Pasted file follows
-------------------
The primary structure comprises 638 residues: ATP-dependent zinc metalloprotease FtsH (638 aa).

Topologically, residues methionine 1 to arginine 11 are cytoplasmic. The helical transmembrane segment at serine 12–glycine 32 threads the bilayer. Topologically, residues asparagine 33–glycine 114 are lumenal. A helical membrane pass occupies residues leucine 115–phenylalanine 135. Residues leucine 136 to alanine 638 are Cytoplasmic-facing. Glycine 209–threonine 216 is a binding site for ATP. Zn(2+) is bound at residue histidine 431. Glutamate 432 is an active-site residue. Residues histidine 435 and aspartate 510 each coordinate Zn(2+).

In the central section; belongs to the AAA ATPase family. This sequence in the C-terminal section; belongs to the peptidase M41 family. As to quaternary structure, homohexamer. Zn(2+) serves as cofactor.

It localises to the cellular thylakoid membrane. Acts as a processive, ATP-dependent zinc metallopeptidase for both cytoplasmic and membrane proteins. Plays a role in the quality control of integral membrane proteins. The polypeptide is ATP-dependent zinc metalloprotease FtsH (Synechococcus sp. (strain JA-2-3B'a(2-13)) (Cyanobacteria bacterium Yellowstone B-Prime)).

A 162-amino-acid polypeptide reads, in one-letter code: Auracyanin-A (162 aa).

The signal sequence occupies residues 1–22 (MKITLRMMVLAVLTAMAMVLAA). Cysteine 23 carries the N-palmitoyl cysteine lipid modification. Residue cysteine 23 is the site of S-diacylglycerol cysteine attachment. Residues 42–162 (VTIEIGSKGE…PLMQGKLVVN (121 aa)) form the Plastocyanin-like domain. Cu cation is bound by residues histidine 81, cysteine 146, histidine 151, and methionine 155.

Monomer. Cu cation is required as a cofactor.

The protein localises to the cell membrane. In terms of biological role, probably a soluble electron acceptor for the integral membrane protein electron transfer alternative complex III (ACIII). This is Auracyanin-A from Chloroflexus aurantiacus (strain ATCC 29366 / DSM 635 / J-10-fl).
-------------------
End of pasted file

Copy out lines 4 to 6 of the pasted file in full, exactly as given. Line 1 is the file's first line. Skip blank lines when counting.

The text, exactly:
It localises to the cellular thylakoid membrane. Acts as a processive, ATP-dependent zinc metallopeptidase for both cytoplasmic and membrane proteins. Plays a role in the quality control of integral membrane proteins. The polypeptide is ATP-dependent zinc metalloprotease FtsH (Synechococcus sp. (strain JA-2-3B'a(2-13)) (Cyanobacteria bacterium Yellowstone B-Prime)).

A 162-amino-acid polypeptide reads, in one-letter code: Auracyanin-A (162 aa).

The signal sequence occupies residues 1–22 (MKITLRMMVLAVLTAMAMVLAA). Cysteine 23 carries the N-palmitoyl cysteine lipid modification. Residue cysteine 23 is the site of S-diacylglycerol cysteine attachment. Residues 42–162 (VTIEIGSKGE…PLMQGKLVVN (121 aa)) form the Plastocyanin-like domain. Cu cation is bound by residues histidine 81, cysteine 146, histidine 151, and methionine 155.